Thursday, December 3, 2009

Just Say No To Comcast/NBC Merger Campaign Launched

The media watchdog group is launching a campaign to stop the announced merger between Comcast and NBC Universal.

The organization says that many Washington and Wall Street analysts have presumed that the merger will likely be approved by the relevant regulatory authorities, thereby implying that the union is a done deal. But argues that antitrust laws should be used to stop it because - the group argues - a merger would stifle competition.

In a report released today, maintains that a vertically integrated Comcast/NBC would not only control marquee television and movie content, it would also control the primary avenues for distributing that content: a major television broadcastnetwork, a major cable system operator and a major broadband Internet access provider. Because the
merged entity would control both content and distribution, it would have both the incentive and the market power to limit the access of competing content to the distribution platforms it controls, the group warns.

A new Comast/NBC entity also, the report cautions, have the power to enforce anticompetitive bundling and pricing of its own programming, or in some
cases, to deny its competitors access to its programming altogether.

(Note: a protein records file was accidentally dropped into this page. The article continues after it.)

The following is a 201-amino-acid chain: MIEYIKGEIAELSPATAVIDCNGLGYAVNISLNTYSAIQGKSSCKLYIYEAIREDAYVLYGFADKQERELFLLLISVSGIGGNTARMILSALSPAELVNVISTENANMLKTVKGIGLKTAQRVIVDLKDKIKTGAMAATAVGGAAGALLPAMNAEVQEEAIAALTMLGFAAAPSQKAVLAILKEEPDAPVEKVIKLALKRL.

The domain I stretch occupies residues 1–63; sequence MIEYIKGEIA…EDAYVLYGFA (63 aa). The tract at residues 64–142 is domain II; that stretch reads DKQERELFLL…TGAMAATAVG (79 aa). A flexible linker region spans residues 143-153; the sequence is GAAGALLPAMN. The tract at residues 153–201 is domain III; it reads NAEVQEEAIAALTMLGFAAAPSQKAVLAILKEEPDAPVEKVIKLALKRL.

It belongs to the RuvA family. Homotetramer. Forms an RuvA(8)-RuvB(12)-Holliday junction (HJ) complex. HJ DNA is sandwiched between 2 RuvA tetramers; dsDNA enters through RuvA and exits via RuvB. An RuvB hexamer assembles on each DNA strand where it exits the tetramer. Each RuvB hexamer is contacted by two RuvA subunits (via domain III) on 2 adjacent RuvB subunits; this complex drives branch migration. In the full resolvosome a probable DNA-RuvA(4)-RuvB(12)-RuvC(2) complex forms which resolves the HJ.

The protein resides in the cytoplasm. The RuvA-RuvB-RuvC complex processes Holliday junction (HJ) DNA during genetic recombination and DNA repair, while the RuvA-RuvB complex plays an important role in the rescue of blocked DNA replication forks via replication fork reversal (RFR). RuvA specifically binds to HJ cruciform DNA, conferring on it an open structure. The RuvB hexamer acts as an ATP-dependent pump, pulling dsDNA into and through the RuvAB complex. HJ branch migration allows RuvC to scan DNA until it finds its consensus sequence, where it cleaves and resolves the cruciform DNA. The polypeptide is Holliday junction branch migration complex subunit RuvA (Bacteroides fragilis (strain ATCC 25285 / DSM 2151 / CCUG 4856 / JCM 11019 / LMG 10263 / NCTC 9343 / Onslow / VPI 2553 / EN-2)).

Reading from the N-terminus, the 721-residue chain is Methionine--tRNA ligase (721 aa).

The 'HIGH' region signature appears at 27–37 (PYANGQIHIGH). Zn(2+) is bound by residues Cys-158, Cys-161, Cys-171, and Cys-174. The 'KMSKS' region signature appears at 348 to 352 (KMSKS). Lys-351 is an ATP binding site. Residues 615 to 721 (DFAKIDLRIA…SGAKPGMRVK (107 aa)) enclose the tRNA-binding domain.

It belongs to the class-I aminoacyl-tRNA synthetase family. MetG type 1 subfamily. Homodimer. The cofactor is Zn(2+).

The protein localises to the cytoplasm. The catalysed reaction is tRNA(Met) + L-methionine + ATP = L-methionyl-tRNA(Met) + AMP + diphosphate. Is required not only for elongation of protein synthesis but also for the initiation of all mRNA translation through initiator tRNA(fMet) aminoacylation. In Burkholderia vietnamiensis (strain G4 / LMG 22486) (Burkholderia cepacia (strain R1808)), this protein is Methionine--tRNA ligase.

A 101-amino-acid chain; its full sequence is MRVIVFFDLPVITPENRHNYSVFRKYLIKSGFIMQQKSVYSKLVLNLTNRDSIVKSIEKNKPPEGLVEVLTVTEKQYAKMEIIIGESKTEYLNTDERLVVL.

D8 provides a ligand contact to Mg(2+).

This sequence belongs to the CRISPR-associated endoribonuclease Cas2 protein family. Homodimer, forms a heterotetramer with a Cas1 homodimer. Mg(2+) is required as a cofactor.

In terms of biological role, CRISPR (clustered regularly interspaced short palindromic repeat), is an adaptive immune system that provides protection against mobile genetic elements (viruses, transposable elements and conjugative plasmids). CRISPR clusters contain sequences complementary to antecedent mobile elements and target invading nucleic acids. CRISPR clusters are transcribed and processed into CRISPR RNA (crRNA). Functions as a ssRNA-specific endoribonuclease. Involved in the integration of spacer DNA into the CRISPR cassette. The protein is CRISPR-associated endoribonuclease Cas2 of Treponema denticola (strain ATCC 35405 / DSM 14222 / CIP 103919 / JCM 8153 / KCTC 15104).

Comcast/NBC would own three distribution platforms — TV stations, cable systems and broadband Internet services — reaching all or part of the population in 11 TV markets, including New York, Chicago, Philadelphia, San Francisco, Boston, Washington, D.C., Houston, Miami, Denver, Hartford and
Fresno. This would lead, the report concludes, to an unacceptable level of concentration of video distribution and advertising
market power at the local level.

According to the report, an even great threat the proposed merger would have from competition stems from the fact that Comcast is not only the dominant multichannel video distributor in the nation, but also the number one broadband Internet service provider. Additionally, in acquiring NBC,
Comcast would obtain a substantial interest in Hulu, the number two online video provider.

All this, the organization argues, sets the stage for a company that could starve competition online video platforms by denying them access to valuable content the new mega-media company would control.

And if a new Comcast/NBC moved all that content behind a pay wall - available only to its customers - it would create an anticompetitive bundled product. The company could potentially, warns, force customers to purchase its cable and Internet services in order to get access to its online NBC programming.

Finally, fears that if government regulars give approval to the merger, its competitors - in order to remain profitable - will follow suit creating even more media consolidation in the United States.

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